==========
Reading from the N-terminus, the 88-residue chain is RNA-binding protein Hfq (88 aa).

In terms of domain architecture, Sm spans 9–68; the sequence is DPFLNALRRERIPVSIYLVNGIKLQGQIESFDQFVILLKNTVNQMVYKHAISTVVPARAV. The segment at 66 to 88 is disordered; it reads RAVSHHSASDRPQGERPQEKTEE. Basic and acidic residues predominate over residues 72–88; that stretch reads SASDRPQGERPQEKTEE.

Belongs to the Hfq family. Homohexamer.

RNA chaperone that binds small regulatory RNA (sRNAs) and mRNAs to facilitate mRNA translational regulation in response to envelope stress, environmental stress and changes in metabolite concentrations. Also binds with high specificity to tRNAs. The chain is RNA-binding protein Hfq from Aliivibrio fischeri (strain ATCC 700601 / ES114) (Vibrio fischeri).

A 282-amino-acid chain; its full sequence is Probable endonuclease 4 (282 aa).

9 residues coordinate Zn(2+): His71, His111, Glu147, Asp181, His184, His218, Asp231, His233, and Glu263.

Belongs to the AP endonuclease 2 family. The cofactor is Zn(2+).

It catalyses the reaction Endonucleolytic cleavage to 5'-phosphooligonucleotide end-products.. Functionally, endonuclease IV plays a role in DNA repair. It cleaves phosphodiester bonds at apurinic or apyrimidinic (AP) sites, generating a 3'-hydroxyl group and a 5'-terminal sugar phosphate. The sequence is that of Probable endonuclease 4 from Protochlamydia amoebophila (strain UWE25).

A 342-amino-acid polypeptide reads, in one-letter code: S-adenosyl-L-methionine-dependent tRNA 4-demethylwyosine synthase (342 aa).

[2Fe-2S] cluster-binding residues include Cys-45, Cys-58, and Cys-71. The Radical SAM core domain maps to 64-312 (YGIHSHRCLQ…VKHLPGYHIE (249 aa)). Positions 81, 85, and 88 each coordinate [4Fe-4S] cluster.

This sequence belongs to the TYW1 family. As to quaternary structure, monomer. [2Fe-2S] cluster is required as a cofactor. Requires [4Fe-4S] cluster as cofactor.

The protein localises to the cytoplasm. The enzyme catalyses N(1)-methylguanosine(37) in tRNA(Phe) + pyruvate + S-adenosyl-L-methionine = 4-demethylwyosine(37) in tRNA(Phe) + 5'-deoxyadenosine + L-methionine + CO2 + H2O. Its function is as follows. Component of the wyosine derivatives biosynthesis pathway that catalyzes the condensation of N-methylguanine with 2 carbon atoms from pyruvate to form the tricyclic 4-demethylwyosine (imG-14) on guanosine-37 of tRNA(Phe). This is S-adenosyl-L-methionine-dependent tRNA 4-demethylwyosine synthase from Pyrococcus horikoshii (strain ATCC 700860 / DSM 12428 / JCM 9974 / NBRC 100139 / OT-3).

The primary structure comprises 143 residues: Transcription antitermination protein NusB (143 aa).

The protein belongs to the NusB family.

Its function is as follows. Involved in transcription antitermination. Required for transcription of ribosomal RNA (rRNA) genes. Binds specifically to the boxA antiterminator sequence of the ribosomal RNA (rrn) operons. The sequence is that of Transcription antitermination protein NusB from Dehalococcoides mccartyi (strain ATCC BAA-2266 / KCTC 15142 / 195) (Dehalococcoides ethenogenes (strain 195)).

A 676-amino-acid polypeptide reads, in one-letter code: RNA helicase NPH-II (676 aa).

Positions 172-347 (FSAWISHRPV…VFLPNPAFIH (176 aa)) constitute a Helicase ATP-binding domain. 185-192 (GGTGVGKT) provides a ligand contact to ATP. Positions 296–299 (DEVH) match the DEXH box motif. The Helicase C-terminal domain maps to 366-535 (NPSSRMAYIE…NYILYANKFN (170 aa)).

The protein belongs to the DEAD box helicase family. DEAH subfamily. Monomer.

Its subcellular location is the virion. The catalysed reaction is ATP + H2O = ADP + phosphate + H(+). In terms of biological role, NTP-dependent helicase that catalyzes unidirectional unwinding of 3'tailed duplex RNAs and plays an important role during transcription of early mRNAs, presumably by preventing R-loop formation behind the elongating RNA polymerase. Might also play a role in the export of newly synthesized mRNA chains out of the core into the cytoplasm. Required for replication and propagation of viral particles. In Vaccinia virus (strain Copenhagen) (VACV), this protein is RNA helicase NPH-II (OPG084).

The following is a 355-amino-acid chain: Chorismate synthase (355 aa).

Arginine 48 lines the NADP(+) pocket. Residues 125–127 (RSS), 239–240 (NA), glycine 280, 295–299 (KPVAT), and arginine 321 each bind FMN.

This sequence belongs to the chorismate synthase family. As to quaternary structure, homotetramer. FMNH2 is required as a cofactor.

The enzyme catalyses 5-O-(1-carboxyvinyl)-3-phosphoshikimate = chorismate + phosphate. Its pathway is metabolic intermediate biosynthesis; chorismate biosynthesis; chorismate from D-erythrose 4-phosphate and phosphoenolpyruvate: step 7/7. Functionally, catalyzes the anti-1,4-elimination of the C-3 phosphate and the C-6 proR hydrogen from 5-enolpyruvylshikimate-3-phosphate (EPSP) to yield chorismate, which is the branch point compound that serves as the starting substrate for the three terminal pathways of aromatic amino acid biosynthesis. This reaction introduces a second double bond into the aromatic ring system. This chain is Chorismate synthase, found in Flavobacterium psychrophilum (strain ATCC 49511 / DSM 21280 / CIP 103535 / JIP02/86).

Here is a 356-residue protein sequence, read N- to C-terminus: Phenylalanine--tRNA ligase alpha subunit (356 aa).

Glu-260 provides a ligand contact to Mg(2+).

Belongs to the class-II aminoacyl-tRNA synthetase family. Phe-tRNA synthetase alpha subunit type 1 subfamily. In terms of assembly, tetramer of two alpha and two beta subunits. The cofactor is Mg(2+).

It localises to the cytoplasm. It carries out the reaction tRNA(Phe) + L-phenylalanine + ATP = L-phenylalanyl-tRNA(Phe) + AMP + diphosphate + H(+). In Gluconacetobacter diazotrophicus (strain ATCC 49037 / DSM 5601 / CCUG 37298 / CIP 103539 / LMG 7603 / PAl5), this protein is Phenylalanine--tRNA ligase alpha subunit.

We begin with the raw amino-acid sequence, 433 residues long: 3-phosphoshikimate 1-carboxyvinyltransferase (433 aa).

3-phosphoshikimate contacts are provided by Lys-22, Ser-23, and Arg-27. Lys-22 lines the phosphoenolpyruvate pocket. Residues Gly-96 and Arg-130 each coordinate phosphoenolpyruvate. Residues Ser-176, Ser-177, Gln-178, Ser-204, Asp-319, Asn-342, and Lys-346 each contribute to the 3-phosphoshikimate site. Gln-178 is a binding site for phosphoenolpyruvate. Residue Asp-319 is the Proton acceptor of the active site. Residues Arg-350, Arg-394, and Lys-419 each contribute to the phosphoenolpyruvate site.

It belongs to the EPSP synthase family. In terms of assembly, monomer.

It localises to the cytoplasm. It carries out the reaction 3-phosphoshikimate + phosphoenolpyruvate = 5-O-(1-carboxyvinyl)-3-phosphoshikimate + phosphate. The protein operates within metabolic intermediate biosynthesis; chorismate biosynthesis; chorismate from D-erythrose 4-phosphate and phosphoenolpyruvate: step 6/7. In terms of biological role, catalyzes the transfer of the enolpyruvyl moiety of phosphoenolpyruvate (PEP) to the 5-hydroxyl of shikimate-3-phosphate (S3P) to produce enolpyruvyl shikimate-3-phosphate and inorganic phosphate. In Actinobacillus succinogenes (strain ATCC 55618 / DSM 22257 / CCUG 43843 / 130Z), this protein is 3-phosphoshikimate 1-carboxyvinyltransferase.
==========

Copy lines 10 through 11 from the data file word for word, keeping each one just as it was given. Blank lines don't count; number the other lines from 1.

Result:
[2Fe-2S] cluster-binding residues include Cys-45, Cys-58, and Cys-71. The Radical SAM core domain maps to 64-312 (YGIHSHRCLQ…VKHLPGYHIE (249 aa)). Positions 81, 85, and 88 each coordinate [4Fe-4S] cluster.

This sequence belongs to the TYW1 family. As to quaternary structure, monomer. [2Fe-2S] cluster is required as a cofactor. Requires [4Fe-4S] cluster as cofactor.